The Most Dangerous Beaches for Shark Attacks

Jun 19

The Most Dangerous Beaches for Shark Attacks

Of the 460 shark species in the world, only about 30 have ever attacked humans, and of these, only a handful have done it a number of times and are big enough to be considered dangerous to people (to learn more about these sharks, read the linked article “the most dangerous sharks”).
Shark attacks are not common (fewer than 100 a year, on average) and few of them only result in the victim’s death (generally fewer than 20 a year).

In theory, any place where sharks occur can be dangerous, and sharks can be found in virtually any sea or ocean. In practice, the 2199 shark attacks and 471 fatalities recorded in the world between 1580 and 2007 have not occurred randomly. So why are some places more dangerous than others, regarding sharks?

shark1Shark attacks occur most where sharks, and especially dangerous species, are abundant (which explains why they are so uncommon in Europe), and when the human density in the waters is important (which could explain why Asia and – South Africa excepted – Africa, are so absent from these stats as well: those continents don’t – yet- have a culture of ocean swimming, diving and surfing). Contrary to some beliefs too, the most dangerous locations for sharks are not the warm tropical waters where sharks, amongst other species, are abundant, but colder waters home, especially, to the great white shark (responsible for 47% of attacks worldwide).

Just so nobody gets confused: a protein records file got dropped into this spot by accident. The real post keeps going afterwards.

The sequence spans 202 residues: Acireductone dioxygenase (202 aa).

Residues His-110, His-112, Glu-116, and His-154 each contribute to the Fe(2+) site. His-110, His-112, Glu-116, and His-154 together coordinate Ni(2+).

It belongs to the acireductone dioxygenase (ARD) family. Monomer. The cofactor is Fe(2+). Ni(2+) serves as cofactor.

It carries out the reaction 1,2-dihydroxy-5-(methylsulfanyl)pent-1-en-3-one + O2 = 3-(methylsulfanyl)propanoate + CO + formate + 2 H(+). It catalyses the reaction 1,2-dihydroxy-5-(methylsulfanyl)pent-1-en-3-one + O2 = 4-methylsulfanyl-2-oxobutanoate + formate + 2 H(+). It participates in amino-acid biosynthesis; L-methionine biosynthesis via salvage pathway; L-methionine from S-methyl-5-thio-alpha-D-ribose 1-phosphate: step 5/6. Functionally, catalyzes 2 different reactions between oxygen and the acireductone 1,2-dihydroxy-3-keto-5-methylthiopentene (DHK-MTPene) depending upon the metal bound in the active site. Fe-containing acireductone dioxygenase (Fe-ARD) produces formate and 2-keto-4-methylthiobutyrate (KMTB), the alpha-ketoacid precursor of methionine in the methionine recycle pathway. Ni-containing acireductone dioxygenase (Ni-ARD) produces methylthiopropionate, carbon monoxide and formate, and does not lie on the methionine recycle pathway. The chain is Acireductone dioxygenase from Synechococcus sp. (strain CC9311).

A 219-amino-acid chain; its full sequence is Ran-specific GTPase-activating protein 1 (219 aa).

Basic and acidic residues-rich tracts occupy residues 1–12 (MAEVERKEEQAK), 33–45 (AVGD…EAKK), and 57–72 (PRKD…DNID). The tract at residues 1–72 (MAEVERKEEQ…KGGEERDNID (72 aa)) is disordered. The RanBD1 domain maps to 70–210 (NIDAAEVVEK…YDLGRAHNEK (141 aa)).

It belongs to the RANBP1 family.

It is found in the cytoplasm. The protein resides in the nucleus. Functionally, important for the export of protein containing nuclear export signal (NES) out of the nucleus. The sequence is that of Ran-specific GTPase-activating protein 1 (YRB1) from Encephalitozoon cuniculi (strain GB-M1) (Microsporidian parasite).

I. North America

Of the 2199 shark attacks recorded in the World between 1580 and 2007, 881 (40%) occurred in the USA, where 38 of these attacks were fatal (8% of the World total of 471). These numbers tell us that shark attacks are particularly “common” in the USA, but that the sharks that occur there are, generally, not the most dangerous ones.

1. Florida, USA

Florida has seen the most shark attacks in the World between 1990 and 2007: 397 (and in 2007, 32 of the 71 shark attacks. Worldwide happened inFlorida alone). However, the “Sunshine State” only ranked 4th in the World over the same period for the number of fatal attacks: “only” 4. Of the 71 attacks that occured in the world in 2007, 32 happened in Florida.

- Volusia County

The Atlantic coast of Florida appears to be the most dangerous for shark attacks, and especially Volusia county (central east coast) and the beach of New Smyrna, which has been rightly nicknamed the “shark attack capital of the world”. Indeed, New Smyrna has more recorded incidents (210 attacks between 1882 and 2008) per square mile than any other beach on Earth.